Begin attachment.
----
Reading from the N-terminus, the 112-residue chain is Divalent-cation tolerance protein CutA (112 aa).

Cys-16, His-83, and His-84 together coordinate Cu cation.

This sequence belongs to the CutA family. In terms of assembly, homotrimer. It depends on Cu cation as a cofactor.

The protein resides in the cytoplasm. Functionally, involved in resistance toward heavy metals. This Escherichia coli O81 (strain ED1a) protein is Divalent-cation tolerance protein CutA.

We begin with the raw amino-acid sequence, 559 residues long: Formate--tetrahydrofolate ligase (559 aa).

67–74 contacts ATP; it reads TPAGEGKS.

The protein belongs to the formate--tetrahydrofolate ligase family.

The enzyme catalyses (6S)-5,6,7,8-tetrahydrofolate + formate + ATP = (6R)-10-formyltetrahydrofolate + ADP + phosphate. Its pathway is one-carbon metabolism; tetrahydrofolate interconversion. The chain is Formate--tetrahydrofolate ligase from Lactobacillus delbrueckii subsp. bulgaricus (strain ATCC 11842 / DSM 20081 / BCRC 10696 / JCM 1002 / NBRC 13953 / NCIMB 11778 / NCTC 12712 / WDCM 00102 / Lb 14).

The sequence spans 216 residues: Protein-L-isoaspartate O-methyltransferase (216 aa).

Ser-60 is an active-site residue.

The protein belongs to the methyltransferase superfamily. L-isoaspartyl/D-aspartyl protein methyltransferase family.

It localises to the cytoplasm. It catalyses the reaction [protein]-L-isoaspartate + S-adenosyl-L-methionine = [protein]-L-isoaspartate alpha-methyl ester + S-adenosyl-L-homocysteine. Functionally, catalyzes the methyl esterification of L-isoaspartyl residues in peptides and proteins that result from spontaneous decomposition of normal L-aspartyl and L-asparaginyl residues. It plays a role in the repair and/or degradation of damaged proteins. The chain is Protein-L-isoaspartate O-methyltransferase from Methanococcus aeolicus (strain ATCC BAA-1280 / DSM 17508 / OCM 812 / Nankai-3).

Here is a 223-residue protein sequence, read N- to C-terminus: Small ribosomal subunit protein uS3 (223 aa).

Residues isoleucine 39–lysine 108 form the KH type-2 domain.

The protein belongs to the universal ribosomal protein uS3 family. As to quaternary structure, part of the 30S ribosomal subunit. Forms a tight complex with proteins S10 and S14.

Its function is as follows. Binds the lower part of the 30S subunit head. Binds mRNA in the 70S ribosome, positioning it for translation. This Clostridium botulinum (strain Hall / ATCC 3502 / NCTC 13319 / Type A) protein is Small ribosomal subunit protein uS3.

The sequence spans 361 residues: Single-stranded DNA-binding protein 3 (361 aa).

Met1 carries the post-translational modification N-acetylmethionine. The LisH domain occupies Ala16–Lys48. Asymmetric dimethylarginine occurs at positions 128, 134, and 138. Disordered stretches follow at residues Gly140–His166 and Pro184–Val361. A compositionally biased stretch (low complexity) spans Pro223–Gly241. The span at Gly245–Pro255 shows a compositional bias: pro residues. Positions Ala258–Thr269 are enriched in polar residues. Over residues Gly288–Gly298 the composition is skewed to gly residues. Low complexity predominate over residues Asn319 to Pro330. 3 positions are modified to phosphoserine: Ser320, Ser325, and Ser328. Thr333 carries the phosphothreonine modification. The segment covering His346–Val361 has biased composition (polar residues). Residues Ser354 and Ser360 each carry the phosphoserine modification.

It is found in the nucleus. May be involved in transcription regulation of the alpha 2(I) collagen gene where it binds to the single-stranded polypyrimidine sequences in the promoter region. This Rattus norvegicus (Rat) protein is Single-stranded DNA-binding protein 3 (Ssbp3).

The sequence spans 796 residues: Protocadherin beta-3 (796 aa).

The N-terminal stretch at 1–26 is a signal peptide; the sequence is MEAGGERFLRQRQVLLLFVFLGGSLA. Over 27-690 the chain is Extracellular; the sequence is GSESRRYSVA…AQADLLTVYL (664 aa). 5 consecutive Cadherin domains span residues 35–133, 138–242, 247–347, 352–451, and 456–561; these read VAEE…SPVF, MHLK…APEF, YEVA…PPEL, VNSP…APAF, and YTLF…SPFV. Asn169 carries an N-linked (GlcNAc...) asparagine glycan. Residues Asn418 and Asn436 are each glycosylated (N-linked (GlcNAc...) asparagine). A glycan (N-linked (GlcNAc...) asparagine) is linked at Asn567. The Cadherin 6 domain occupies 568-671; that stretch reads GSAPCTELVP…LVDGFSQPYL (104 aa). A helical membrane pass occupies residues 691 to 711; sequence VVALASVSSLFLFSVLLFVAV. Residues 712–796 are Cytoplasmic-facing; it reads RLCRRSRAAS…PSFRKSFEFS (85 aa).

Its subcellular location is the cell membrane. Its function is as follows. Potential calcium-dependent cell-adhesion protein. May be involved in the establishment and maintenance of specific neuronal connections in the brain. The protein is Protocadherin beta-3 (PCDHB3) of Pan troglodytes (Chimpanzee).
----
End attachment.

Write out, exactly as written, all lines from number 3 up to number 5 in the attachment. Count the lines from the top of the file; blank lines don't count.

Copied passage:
This sequence belongs to the CutA family. In terms of assembly, homotrimer. It depends on Cu cation as a cofactor.

The protein resides in the cytoplasm. Functionally, involved in resistance toward heavy metals. This Escherichia coli O81 (strain ED1a) protein is Divalent-cation tolerance protein CutA.

We begin with the raw amino-acid sequence, 559 residues long: Formate--tetrahydrofolate ligase (559 aa).